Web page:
00:06 In a previous episode we built a struct/class hybrid type called Var. Today we'll continue with its experimental implementation.
00:20 The Var class holds a struct, and we can use key paths to look into the struct. If we have a people array inside a Var and we want to take the first Person out of the array, then we get another Var with that Person. Updating this Person modifies the original array, and in this way we've given Var reference semantics. But we also still get the copying behavior of structs if we need it: we can take the struct value out of the Var and have a local copy.
00:52 We also get deep observing. Whenever anything changes, the root variable will know about it. We still have a somewhat awkward API because we initialize Var with an observe closure, which means we can only add one observer at the root level at the time of initialization. We'd like to improve this API with an addObserver method and use it if we want to observe the root struct or any other property.
01:44 We remove the observer closure from the initializer and set up a new addObserver method. Because we're going to use the observer closure a lot, we can create a type alias for it:
02:21 Previously, we hooked up an observer closure to the struct value in the initializer, but now we don't have access to an observer there. We need to store all observers in one place, beginning with an empty array, and hook up the observers and the struct value:
04:30 Before we can work with addObserver, we have to set it in our other, private initializer as well. To do this, we'll pass in a closure from the outside so that we can define the closure in our subscript implementations:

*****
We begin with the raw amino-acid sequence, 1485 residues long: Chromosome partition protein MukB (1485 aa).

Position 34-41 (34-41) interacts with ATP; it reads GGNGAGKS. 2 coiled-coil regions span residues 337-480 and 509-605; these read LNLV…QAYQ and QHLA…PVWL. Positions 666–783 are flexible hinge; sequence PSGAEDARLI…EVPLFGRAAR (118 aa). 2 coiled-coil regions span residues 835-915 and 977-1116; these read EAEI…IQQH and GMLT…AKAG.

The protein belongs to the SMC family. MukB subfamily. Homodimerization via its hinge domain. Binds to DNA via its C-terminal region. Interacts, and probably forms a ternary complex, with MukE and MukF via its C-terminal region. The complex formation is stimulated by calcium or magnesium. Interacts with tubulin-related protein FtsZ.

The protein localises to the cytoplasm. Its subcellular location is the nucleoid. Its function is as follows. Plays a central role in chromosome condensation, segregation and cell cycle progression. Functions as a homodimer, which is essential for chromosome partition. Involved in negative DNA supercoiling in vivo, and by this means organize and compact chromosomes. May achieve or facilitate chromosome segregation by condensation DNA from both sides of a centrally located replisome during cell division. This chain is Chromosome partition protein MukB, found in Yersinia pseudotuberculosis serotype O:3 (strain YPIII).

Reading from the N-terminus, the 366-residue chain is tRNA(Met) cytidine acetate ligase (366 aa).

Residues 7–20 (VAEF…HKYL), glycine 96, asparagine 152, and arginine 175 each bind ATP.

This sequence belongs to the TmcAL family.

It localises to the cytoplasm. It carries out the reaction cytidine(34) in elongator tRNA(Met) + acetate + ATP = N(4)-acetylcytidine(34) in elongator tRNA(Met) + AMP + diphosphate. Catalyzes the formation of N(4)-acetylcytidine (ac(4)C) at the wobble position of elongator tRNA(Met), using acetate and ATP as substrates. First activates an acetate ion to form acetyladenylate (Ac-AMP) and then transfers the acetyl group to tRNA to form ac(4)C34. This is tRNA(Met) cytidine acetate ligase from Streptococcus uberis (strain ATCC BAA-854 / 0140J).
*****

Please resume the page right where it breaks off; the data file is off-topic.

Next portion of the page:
05:20 In the key path subscript, we now have to define an addObserver closure, which takes an observer and calls this observer with values of type B. We only have values of type A, but we can also observe self in this closure and use the key path to get the B from a received A:
06:15 No matter how deep we've nested our Vars, observers are always added to the root Var, since a child Var passes the observer on until it reaches the observers array of the root Var. This means that an observer is called whenever the root value changes — in other words: an observer of a specific property might be called even if the property itself hasn't changed.
06:52 We also pass in a similar addObserver closure in the collections' subscript:
08:09 We can add observers now, but we have no way to remove them. This becomes a problem if the view controller goes away because its observer will still be there.
08:25 We can take an approach similar to how reactive libraries work. When adding an observer, an opaque object is returned. By keeping a reference to this object, we keep the observer alive. When we discard the object, the observer is removed.
09:02 We use a helper class, called Disposable, which takes a dispose function that it calls when the object deinits:
10:01 If we want to remove observers, we have to change the data structure of our observers store. An array no longer works, as it's not possible to compare functions in order to find the one to remove. Instead, we can use a dictionary keyed by unique integers:
11:18 A cool way to generate these integers is to use Swift's lazy collections. We create an iterator with a range from 0 to infinity, and each time we need an id, we can call next() on this iterator. This returns an optional, but we can force-unwrap it because we know it can't be nil: